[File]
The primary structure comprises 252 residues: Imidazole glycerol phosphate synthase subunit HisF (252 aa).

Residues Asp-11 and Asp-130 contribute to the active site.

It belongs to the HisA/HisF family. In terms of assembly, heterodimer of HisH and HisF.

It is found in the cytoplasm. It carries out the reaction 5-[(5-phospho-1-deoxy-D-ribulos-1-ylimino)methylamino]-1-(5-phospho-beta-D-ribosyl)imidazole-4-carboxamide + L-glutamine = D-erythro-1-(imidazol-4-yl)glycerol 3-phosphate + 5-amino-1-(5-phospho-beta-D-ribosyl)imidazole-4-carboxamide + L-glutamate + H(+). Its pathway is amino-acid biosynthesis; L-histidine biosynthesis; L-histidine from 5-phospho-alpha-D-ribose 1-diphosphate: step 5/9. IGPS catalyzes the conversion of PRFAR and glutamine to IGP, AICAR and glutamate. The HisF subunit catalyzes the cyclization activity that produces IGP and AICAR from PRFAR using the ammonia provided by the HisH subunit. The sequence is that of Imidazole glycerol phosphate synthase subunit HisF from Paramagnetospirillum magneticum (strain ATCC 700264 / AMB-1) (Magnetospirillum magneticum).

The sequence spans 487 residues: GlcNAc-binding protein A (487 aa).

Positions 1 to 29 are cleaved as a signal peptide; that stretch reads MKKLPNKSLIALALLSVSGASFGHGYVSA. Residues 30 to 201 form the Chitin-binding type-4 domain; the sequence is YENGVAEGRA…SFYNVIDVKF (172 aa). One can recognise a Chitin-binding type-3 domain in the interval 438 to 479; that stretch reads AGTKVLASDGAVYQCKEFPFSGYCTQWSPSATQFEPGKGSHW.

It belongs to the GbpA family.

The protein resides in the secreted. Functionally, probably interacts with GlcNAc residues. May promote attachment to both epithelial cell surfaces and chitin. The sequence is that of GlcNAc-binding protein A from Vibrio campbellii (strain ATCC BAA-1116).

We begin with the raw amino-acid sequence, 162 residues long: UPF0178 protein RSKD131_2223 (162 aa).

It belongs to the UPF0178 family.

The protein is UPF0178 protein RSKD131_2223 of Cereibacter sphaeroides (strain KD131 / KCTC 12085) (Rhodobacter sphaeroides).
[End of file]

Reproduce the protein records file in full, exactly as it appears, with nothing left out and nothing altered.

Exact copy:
The primary structure comprises 252 residues: Imidazole glycerol phosphate synthase subunit HisF (252 aa).

Residues Asp-11 and Asp-130 contribute to the active site.

It belongs to the HisA/HisF family. In terms of assembly, heterodimer of HisH and HisF.

It is found in the cytoplasm. It carries out the reaction 5-[(5-phospho-1-deoxy-D-ribulos-1-ylimino)methylamino]-1-(5-phospho-beta-D-ribosyl)imidazole-4-carboxamide + L-glutamine = D-erythro-1-(imidazol-4-yl)glycerol 3-phosphate + 5-amino-1-(5-phospho-beta-D-ribosyl)imidazole-4-carboxamide + L-glutamate + H(+). Its pathway is amino-acid biosynthesis; L-histidine biosynthesis; L-histidine from 5-phospho-alpha-D-ribose 1-diphosphate: step 5/9. IGPS catalyzes the conversion of PRFAR and glutamine to IGP, AICAR and glutamate. The HisF subunit catalyzes the cyclization activity that produces IGP and AICAR from PRFAR using the ammonia provided by the HisH subunit. The sequence is that of Imidazole glycerol phosphate synthase subunit HisF from Paramagnetospirillum magneticum (strain ATCC 700264 / AMB-1) (Magnetospirillum magneticum).

The sequence spans 487 residues: GlcNAc-binding protein A (487 aa).

Positions 1 to 29 are cleaved as a signal peptide; that stretch reads MKKLPNKSLIALALLSVSGASFGHGYVSA. Residues 30 to 201 form the Chitin-binding type-4 domain; the sequence is YENGVAEGRA…SFYNVIDVKF (172 aa). One can recognise a Chitin-binding type-3 domain in the interval 438 to 479; that stretch reads AGTKVLASDGAVYQCKEFPFSGYCTQWSPSATQFEPGKGSHW.

It belongs to the GbpA family.

The protein resides in the secreted. Functionally, probably interacts with GlcNAc residues. May promote attachment to both epithelial cell surfaces and chitin. The sequence is that of GlcNAc-binding protein A from Vibrio campbellii (strain ATCC BAA-1116).

We begin with the raw amino-acid sequence, 162 residues long: UPF0178 protein RSKD131_2223 (162 aa).

It belongs to the UPF0178 family.

The protein is UPF0178 protein RSKD131_2223 of Cereibacter sphaeroides (strain KD131 / KCTC 12085) (Rhodobacter sphaeroides).